First impressions and design
- Large device with a 6.5-inch display
- A highly reflective glass back
- Micro-USB charging port
As soon as you unbox the 8X, you can tell it’s an Honor device. It has the same distinctive rounded shape that we’ve seen on previous Honor phones, as well as the huge screen bordered by tiny bezels that we’re used to seeing on much more expensive phones. And of course and there’s a notch at the top to house the front-facing camera.
Very similar in specs and shape to the recently reviewed Honor Play, the 8X looks a lot sleeker thanks to it shiny back made of highly reflective glass instead of brushed aluminium.
The Honor 8X feels slightly too big to hold comfortably, but it's an undeniably lovely screen.
The all-glass construction, once only seen on premium phones, is now widespread, but quality varies greatly. The multilayered glass at the back looks beautiful out of the box. But, as you might expect, it perhaps doesn’t feel quite as premium as the top-of-the-range Samsung or Huawei.
The all-glass back make the Honor 8X one of the sleekest-looking devices we’ve seen from Honor.
The Honor 8X is a big phone. It’s as wide as the Samsung’s latest phablet, the Galaxy Note 9 and almost as tall. And it’s got a display size of 6.5 inches compared to the 6.4-inch display on the super-premium large device from Samsung.
Unfortunately, the rounded design, together with the high position of the fingerprint reader means the phone can feel a little unwieldy.
The round fingerprint reader is located quite high up on the device, possibly too high given the size of the device.
Speaker, audio jack and the now antiquated Micro-USB charger port
The bottom of the device is almost identical to the one seen on the Honor Play: audio jack, speaker grill and USB-charger. On closer inspection, however, we were surprised to discover that charging port is an old-fashioned micro-USB instead of the more practical, reversible USB-C.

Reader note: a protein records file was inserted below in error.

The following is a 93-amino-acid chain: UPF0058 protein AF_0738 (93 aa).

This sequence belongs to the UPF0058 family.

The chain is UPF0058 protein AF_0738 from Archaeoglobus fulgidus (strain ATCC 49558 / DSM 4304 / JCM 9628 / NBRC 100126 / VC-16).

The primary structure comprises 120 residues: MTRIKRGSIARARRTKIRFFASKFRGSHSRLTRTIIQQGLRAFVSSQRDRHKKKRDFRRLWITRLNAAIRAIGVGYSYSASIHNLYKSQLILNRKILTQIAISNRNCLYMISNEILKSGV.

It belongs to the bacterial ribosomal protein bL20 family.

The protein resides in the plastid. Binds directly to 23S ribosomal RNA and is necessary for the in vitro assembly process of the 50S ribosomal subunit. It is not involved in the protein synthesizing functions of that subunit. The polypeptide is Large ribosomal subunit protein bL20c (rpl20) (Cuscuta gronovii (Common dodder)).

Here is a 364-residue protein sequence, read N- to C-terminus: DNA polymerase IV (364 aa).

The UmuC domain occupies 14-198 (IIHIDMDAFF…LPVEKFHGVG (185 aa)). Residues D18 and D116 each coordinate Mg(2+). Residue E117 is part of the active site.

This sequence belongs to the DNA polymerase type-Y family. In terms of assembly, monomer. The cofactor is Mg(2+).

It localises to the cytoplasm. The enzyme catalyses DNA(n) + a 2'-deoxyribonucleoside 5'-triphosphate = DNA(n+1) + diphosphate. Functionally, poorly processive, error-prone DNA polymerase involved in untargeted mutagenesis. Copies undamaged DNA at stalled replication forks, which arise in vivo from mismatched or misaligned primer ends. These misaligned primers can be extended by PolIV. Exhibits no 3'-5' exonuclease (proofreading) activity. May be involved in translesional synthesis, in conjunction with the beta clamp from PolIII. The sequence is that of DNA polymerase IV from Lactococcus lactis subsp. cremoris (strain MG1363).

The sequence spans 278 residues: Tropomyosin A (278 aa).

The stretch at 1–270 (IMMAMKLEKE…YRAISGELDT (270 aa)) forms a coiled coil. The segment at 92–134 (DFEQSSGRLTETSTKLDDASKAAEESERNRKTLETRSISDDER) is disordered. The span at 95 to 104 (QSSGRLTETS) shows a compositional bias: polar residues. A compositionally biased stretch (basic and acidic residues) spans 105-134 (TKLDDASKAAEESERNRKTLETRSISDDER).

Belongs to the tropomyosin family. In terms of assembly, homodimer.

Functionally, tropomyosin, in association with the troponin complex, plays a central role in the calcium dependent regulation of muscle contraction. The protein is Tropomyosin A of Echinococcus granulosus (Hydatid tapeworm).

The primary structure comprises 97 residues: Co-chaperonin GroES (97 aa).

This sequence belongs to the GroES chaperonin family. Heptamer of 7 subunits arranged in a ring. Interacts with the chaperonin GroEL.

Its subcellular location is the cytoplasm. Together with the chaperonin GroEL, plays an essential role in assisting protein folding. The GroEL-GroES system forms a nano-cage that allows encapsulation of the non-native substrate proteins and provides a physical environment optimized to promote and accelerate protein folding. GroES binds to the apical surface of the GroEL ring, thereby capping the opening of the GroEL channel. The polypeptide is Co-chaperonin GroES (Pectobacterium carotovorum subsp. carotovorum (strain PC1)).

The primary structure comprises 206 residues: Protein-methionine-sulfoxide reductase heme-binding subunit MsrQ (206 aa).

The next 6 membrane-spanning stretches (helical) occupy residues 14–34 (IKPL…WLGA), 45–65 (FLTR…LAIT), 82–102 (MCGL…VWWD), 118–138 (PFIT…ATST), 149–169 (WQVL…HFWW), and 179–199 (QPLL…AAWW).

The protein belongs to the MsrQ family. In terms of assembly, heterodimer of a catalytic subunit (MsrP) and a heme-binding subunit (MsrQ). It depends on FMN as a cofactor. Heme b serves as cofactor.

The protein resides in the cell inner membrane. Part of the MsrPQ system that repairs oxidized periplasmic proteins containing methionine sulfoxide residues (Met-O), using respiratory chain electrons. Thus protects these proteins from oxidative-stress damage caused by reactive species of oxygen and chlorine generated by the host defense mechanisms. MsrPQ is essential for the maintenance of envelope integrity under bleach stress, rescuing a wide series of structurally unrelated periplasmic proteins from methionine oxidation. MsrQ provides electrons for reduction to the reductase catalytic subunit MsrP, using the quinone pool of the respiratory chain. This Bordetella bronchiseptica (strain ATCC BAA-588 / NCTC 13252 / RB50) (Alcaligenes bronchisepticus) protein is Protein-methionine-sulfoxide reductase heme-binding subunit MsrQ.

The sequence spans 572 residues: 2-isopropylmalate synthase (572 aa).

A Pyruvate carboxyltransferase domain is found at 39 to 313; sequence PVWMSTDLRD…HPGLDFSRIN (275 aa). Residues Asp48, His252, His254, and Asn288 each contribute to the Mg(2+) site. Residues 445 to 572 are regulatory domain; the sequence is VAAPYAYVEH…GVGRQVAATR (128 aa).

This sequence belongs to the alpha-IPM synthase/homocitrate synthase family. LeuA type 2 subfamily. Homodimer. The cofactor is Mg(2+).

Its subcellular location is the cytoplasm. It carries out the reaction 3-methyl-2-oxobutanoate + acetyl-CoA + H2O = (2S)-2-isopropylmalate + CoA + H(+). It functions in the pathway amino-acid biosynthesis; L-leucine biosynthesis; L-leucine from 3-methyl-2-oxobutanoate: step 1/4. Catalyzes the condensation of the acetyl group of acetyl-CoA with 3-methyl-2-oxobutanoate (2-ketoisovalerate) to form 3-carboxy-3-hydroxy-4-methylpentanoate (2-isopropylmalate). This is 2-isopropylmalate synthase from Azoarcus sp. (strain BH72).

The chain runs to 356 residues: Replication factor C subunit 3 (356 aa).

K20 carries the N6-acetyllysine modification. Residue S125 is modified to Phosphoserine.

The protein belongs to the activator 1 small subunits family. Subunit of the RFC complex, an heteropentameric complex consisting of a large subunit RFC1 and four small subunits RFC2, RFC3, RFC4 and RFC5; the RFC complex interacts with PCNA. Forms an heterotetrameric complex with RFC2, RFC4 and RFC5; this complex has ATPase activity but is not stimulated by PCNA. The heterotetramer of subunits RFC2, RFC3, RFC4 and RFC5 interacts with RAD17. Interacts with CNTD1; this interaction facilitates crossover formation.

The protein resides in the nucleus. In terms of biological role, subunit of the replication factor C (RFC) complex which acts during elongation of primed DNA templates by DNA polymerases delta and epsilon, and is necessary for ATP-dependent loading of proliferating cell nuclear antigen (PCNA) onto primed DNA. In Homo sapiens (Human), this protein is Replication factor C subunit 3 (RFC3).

A cost-cutting measure no doubt but disappointing. We’d rather see budget devices get the basics right.
||Glass back and metal frame
||160.4 x 76.6 x 7.8 mm
Screen and sound
- Very narrow 19:9 ratio display
- No Gorilla glass
- Sound is nothing to shout about
The Honor 8X comes with a very large 6.5-inch screen with a 19.5:9 ratio. This is very narrow and it would make for a very tall device if it wasn’t for the notch at the top which overlaps part of the display.
The display may struggle in very bright sunlight but with brightness is perfectly usable outdoors.
The display uses IPS LCD technology, so the quality is perfect for everyday use as long as you keep the brightness turned up reasonably high. The resolution is high enough to provide a pleasant experience for games, watching videos or reading.
You may find that the phone has a blue tinge when switched on for the first time, this is because “Vivid Mode” is set on by default. If this is not to your liking you can switch to “Normal Mode” in the Display Settings.
Overall this is a perfectly good screen for the price although it has a slightly lower pixel density than the Honor Play.
Colours are preserved even at a sharp viewing angle.
Honor hasn’t specified the type of glass used for the display. But given the price of the phone, it’s unlikely it can match the level of scratch and shock resistance of competitors with the branded Corning Glass. But it still seems sturdy enough for everyday use.
The sound from the main speaker is pretty good for the price.
No earphones are included with the phone, which is probably for the best as complimentary earphones are usually of dubious quality. But it does come with a headphone slot, so you can plug in your own wired buds.
||1080 x 2340 pixels, 19.5:9 ratio (~396 ppi density)
- AI-sharpening and stabilisation is incredibly effective
- Dynamic range is pretty good
- AI can oversaturate colours
The camera interface is almost identical to the one seen on other Huawei and Honor phones.
The Honor 8X comes with a dual camera setup comprising of a 20-megapixel lens with an aperture of f/1.8 and a 2-megapixel lens with depth of field sensor. This is considerably better than the 16-megapixel seen on the Honor Play.
The interface is almost identical to the one seen on other Honor and Huawei phones. There are plenty of options and shooting modes to choose but overall is fairly straightforward to pick up and learn.